Developer Walter Esau presents his case to council at the April 24 public hearing to rezone 690 Third Ave.

Council sends Third Avenue development proposal back to drawing board

The proposal to build eight homes on 690 Third Ave. drew many complaints and some supporters.

Populism, or the vox populi, won out at the April 24 public hearing on plans to build four houses and four carriage homes at 690 Third Ave., or the northwest corner of Park Street and Third Avenue.

District of Hope council decided to send the request back to staff and developer Walter Esau for further consideration of the feedback gained from that evening. Council had to balance the Integrated Official Community Plan’s vision for densification with neighbours’ complaints. The majority of attendees stood against the development of the property where the “purple house” sits, although a few spoke for it.

Arguments for the project focused on District-wide benefits. Director of community development Jas Gill kicked the public hearing off saying that the proposed bus stop at Memorial Park would benefit from the densification of the property and highlighted that the Canada Mortgage and Housing Corporation has shown that Hope’s rental vacancy is at zero per cent.

“This proposal would only be a component of addressing these needs of fostering positive housing change,” said Gill.

Realtor Hans Jeschek added that there is a need for these kinds of housing, and that many homes in Hope have “mortgage helpers,” like a basement, that do not convert into taxes for the town. The District will gain additional property and utility taxes. Esau added that this will create “probably about four times the taxes.”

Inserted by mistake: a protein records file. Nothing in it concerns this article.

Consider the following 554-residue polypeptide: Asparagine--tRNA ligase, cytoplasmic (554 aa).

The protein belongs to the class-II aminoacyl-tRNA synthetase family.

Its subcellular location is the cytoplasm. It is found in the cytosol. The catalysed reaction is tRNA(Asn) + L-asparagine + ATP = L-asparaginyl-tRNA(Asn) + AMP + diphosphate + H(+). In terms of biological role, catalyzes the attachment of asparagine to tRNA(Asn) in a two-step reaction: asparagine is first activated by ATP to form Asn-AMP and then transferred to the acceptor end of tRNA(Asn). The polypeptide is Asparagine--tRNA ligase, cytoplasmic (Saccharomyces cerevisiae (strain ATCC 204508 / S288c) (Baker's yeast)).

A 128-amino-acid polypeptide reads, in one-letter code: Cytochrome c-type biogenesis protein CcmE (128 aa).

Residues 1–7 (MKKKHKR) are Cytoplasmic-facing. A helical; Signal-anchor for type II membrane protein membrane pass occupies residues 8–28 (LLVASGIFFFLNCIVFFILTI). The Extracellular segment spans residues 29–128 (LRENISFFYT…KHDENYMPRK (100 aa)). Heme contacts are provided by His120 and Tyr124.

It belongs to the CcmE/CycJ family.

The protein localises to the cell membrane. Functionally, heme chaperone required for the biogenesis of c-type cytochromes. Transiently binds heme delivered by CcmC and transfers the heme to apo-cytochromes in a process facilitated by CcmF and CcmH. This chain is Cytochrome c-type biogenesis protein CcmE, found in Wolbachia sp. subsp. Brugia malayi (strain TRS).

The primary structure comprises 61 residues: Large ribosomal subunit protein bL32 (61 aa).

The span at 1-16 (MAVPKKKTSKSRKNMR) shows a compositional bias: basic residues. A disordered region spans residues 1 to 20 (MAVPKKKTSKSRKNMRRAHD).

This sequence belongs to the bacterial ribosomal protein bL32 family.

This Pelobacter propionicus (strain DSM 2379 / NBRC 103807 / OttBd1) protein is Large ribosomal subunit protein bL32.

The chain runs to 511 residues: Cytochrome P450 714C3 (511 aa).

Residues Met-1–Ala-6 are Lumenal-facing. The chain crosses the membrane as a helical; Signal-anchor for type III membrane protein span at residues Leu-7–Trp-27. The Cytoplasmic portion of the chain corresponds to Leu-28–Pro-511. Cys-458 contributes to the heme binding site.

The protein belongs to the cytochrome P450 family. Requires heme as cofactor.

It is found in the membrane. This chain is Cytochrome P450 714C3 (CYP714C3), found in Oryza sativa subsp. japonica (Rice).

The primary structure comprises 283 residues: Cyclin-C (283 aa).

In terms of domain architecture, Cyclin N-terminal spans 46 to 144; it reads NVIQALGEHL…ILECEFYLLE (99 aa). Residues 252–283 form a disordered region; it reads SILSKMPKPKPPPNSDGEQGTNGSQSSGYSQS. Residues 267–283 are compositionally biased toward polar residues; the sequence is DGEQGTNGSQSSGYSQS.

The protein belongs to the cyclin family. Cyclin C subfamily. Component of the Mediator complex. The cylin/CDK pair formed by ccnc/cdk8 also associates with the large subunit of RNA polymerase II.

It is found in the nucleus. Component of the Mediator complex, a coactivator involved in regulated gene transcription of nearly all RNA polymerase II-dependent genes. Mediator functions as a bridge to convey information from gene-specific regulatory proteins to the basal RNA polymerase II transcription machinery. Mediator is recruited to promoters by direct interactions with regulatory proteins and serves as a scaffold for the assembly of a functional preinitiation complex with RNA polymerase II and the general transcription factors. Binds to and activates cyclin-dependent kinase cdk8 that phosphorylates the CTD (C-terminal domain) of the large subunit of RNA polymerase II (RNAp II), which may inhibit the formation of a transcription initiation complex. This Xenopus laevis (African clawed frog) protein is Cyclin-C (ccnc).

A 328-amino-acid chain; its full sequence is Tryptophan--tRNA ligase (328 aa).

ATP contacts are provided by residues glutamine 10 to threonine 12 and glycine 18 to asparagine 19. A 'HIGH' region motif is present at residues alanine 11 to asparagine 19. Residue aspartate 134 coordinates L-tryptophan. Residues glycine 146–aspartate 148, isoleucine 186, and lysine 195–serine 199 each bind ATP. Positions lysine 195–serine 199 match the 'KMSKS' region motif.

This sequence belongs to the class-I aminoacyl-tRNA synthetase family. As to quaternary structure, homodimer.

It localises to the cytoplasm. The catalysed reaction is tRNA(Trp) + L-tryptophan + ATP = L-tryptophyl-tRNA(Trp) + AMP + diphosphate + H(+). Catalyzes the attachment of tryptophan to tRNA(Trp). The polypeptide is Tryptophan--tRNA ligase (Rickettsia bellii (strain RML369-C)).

Peter Bailey, the secretary of Christ Church Anglican, the building next to the property, said that the church has concerns, but is not opposed to the redevelopment. Speaking for the church, he said they have had concerns about the residents of the purple house and the sewer demands of the new dwellings.

Speaking as a resident, he said densification combats urban sprawl, and a dense downtown will enhance business in the downtown. He added that densification enhances the social fabric of communities.

Detractors took issue with neighbourhood-level problems including the removal of trees at the property, parking, loss of privacy, traffic and laneway access. Esau said 23 trees will be left after the construction as they will remove 12 to 14, mostly smaller, trees on their property, which the People’s Warden of Christ Church, Bev Kreller, opposed.

In her letter, speaking as a resident, she said that she “would be terribly disappointed if these magnificent trees located in the heart of our town were taken down for the sake of a developer’s greed.” Speaking for the church, she said the trees would interfere with the proposed construction.

Parking also drew concerns. Participants said that during Memorial Park events and church events, neighbours will be squeezed for parking.

They also argued people do not use garages for storage, rather than parking.

After the public hearing, Mayor Wilfried Vicktor, councillors Donna Kropp, Bob Erickson, Gerry Dyble and Heather Stewin spoke against the major increase in density. Instead, they suggested that the developer consider three houses and three carriage homes instead.